The Route Master
When I call him the Route Master, Charlie demurs. His beard twitches and he breaks eye contact with me.
“Others know more than me,” he says, to his glass of wine, not me.
“Not really,” says his wife, Audrey. This brings his gaze back up and to hers. We are sitting around a small, aluminum table on a cool October night. Audrey’s natural, gray hair pads the sides of a wide smile. There is over 30 years of body language saying something untranslatable. Their first date was a 65-mile bike ride—it is this kind of dedication and passion that is palpable.
“I’ll write that he’s too humble,” I assure Audrey.
“John Prince!” He begins to name his friends, the real masters of way-finding in his opinion. “Mark Nilges!”
“I mean he really knows the routes,” Audrey continues, ignoring her husband. She then makes evidence with a story about camping in a California desert. Two hours into their hike, Audrey realized the maps were gone. “Every direction looked the same. We thought we were going to die. But then he saw it, the way we came in and the only way to go out. He really just knows.”
Charlie smiles and shrugs. “Well, I do make these maps.”
He hands me one—the “Go By Bike” yellow and blue map of Champaign-Urbana-Savoy that he has brought (a box of them) to an Urbana bar. He and Audrey were some of the founding members of Champaign County Bikes and he now designs and distributes the organization’s maps around town. If you need to know where, and how, to go by bike, it’s your go-to guide.
“When I was young, my mom was a tennis pro,” Charlie says. “We traveled all over the South and East coasts of the U.S. My father made me navigate as soon as I could read. I always held the map.”
Audrey looks knowingly at me. Charlie begins to understand.
“So I’m going to call you the Route Master then,” I say.
He laughs. “Fine. Fine. Ok!”
How many years have you been cycling?
I’m 60 now, so you can pick a starting point. I was remembering all of my bicycles from that first red huffy to the bike I want to get later this week. I took my first “distance” bike ride in 8th grade on my Schwinn Continental (my father always supported my love of bicycling and got it for my birthday when I was in 7th grade).
I commuted to junior high and high school by bike until my senior year when I was able to afford a car. As an undergrad I walked to campus, and then biked to campus when I moved further away.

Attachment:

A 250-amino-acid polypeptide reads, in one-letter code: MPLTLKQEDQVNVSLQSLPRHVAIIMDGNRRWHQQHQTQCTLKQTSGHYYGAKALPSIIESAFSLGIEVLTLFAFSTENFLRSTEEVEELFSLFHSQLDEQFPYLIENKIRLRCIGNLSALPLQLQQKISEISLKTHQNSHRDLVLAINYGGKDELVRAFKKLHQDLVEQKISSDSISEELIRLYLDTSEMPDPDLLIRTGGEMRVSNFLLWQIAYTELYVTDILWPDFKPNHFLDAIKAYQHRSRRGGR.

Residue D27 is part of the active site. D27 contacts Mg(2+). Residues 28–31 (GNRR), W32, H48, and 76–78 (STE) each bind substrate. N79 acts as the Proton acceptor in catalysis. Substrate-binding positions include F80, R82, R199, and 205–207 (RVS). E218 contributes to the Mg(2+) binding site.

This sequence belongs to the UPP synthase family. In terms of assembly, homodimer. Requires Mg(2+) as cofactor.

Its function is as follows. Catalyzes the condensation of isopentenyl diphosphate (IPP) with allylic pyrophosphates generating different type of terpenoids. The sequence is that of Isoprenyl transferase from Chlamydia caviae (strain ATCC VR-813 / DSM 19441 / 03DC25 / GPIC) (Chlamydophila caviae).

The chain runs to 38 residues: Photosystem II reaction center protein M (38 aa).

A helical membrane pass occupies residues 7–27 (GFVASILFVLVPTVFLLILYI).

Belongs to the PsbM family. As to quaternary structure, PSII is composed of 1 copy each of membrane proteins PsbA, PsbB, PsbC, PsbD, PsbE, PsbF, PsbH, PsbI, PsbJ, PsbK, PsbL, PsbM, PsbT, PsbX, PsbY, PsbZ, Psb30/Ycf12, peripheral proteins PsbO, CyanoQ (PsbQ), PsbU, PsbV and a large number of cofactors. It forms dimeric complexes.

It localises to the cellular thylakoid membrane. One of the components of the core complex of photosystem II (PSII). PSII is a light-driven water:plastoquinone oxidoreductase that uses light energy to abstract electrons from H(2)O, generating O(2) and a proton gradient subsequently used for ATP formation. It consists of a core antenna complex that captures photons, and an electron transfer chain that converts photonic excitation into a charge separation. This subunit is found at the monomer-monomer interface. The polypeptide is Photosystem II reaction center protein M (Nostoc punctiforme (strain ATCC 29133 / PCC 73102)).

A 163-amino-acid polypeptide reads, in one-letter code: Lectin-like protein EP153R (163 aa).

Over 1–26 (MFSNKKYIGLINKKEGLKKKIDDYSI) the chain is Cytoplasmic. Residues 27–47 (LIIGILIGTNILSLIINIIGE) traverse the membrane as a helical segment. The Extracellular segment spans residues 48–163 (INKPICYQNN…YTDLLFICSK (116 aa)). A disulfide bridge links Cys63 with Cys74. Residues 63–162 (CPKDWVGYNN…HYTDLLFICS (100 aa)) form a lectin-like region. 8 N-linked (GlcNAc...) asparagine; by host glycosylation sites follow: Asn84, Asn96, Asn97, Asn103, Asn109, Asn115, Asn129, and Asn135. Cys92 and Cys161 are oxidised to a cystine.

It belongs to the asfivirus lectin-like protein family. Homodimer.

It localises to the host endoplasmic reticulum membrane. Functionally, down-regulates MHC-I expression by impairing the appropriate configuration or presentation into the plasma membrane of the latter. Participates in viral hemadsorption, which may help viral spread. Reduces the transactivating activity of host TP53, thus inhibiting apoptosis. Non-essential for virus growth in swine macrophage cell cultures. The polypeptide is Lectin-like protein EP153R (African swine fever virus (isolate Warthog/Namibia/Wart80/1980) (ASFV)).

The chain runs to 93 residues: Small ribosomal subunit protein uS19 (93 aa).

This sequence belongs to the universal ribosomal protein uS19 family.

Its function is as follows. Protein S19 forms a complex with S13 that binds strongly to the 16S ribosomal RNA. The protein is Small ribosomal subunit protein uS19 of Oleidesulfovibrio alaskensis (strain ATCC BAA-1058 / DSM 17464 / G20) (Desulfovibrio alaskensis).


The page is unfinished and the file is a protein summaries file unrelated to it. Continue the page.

I started riding the countryside [in CU] using the Champaign Cycle Escape Map in the 80s until I learned most of the roads. So at least 35 years of distance bicycling.
So you must have commuted to work?
Audrey always asked me why I didn’t just walk to work–it was so close–and the bottom line is (and probably motivates much of my bicycling) that I’m too lazy to walk. The other thing is that it’s really been easy for me to commute, I live close to where I go. I have to admire those who really commute 5 or 10 or even 20 miles each way – that’s dedication and commitment!
We came very close to being a carless family last year (Audrey commutes/bikes long distance too) but we couldn’t quite do it for several reasons.
How many bikes do you own?
I currently have 5 …
(So does Audrey)
What components do you add?
A rack and some kind of pannier or bag attachment and I’m happy!
Ok, one absolute requirement – a rear view mirror! And of course I’m a big believer in lights and have been using them since they were crappy and battery intensive.
What is your favorite ride? (Place, pace, elevation levels, weather, length, etc.)
No way to really be able to pick this one out – the last tour is always memorable! I’ve done … Seattle to Glacier, a week long tour in the Catalonia region of Spain and two years ago we did the Great Ocean Road in Australia. Each of these I’d do again! Each brings back fond memories.
Where is your favorite ride in CU?
The prettiest ride is probably the Lake of the Woods/Mahomet to Allerton Park/Monticello most of which is captured by the Fritz Memorial Ride out of White Heath. Riding to/around Homer Lake would be next. There are some nice routes between the back of Homer Lake and Sidney as well.
Where do you wish you could bike to in CU, but cannot because of lack of infrastructure?
I’m one of those bicyclists who feels confident to ride almost anywhere. I’m not fond of University Ave because there are no shoulders for escape so you have to take the lane.
How do non-cyclists react when they learn about your avid cycling?
It’s interesting to think about this as the reaction has changed over time from incredulity and amazement, or “you’re crazy”, to “oh that’s nice” – mainstream acceptance.
The infrastructure and folks riding for commuting are having an impact as I see more and more drivers being increasingly accommodating around bikes.
What would you like to see more of in the CU cycling community?
People out just having fun… I’m waiting for a real Cyclovia*… Not an easy thing to do across multiple jurisdictions but when we finally get it to happen, that will be a milestone event.
*Cyclovia or Ciclovia or Open Streets is an event that temporarily closes roads to car traffic and opens them for bikers and pedestrians.
Charlie Smyth is on the Urbana City Council. He and his wife are two of the founders of Champaign County Bikes. They have biked all over the world and will continue to do so.